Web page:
You’re a young adult (whatever age that means), and you’ve been told to “get out there.” See the world. Experience new things, and become a better person because of it.
I absolutely agree with this philosophy, for it was definitely applicable to me. Before going to college, I had only met a handful of people who had been born outside the U.S. I had never seen a bagel or eaten granola, and I laughed awkwardly at jokes that contained pop culture references I’d never heard of. Before studying in France, a glass of wine in my hand was evil, not a sign of sharing; before visiting my family in the Netherlands, I laughed at adults who rode their bike to work instead of driving a car. (Bike rides were for kids. Real adults owned four wheels.) In the decade since I’ve left my hometown, I have learned to ask questions about other people’s beliefs instead of recoiling in disgust when our opinions don’t match. I learned that humanity is more beautiful than I had thought. I learned that I have a place when I create one, and yes, that I am capable of drinking espresso, using chopsticks, and driving aggressively in heavy traffic, as I had once thought growing up should entail.
But there is another side to this story. On May 2, NPR interviewed comedian Jim Gaffigan about raising five kids in Manhattan. Of city-dwellers, he said, “They’re well-adjusted. They’re not freaked out by two men holding hands. They’re not freaked out by socio- or economic or cultural differences, and that’s, I think, an important gift to give children.” Gaffigan’s point jives with me, whose process of “growing up” and “getting out there” entailed directing my footsteps toward cities of various sizes. Cities expose you to others’ differences, whether you find them at the laundromat or sitting next to a stranger on a bus; cities present you with an array of experiences from the Peruvian restaurant down the street to the political rally of a cause you’ve never heard of. For me, cities around the world have succeeded in giving me the chance to broaden myself, to expect change, and to be unafraid of other people. Like Gaffigan, I’ve viewed living in cities to be a gift.
However, what Gaffigan is missing is an acknowledgement of the countryside and the importance of coming home.
Cities are not the only place in this world that have something to offer. Having come from a family farm in Shippensburg, PA, I assert that there’s something to be said about being “well-adjusted” to the depth of a truly black night sky. It’s extremely important to me to not be “freaked out” by spiders, of the smell of sweat, and the satisfaction of heavy labor. Exposure to others’ differences is a gift, but so is the ability to wave at your neighbors (I do this in Harrisburg, whether I know them or not), to run through cornfields, and to be embraced by the absolute sense of knowing where you’ve come from. For me, the countryside is an anchor to where I’m going, and this gift is not at all less than teaching children to not be startled by the sight of the homeless or of a hijab worn in a grocery store. The countryside, like the gift of a city, is a tool that must be used wisely.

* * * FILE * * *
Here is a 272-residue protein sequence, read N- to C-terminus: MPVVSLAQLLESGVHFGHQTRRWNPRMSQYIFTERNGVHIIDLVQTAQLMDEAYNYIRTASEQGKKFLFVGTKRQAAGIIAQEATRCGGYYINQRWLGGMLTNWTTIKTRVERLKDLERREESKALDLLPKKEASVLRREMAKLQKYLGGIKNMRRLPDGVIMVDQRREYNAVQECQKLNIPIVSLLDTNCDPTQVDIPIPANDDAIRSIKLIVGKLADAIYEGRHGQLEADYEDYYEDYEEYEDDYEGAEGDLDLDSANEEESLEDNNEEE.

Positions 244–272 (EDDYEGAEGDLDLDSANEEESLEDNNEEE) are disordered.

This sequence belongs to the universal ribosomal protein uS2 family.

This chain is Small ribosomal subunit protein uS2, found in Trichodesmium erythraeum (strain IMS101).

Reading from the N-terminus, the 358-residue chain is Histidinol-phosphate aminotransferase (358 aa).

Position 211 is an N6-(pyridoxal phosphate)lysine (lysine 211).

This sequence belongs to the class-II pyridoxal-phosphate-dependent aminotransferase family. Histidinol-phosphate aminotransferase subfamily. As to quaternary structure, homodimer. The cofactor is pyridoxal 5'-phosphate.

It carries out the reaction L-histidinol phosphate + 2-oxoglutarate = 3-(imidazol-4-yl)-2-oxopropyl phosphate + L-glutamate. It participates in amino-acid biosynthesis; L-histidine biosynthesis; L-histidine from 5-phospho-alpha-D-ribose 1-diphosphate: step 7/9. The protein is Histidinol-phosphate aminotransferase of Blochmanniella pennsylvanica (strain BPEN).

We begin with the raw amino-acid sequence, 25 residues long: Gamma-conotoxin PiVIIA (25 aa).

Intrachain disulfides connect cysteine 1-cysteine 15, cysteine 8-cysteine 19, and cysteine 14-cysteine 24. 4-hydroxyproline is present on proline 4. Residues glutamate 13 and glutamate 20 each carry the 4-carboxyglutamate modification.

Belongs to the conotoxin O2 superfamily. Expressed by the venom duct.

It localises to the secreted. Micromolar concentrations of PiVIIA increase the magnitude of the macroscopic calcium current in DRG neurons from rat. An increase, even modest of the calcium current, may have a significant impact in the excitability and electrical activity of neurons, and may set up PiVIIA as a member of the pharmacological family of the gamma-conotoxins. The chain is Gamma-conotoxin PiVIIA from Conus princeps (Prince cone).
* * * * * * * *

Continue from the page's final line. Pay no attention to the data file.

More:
Many of my friends, like me, have grown up in small towns, and have found ourselves at any given moment traveling or living across the state, across the country, or across the globe. Many twentysomethings have responded to the call of “getting out there,” whether to a city or not, and we’ve looked at our fresh perspectives and new stories with a certain sense of satisfaction. However, after these weeks, or months, or years away, there’s a point in time where many of us, with some awkwardness, find that we are back in the same town or state in which we started, and find this return viewed (by ourselves, if not others) as a backslide, a giving-in, a choice we are supposed to defend.
If I could change the call to our young people, I would first explain that it is important to get out of one’s comfort zone and to see other places. For those of us born among mountains and rolling fields, it may be important to spend some time in bigger places, but for many others, leaving comfort zones can mean camping for a weekend without showers, or learning to respect that truck-driving neighbor who never finished high school.
But after this experience, I’d explain to our young people that it’s okay to return home — with new perspectives, new distance, and new understanding. Returning home, if only temporarily — to re-find the place where your heart was, to where familiarity upholds, to where your new point of views can really make an impact — is just as much of a gift as being able to leave it.
Picking walnuts, 2008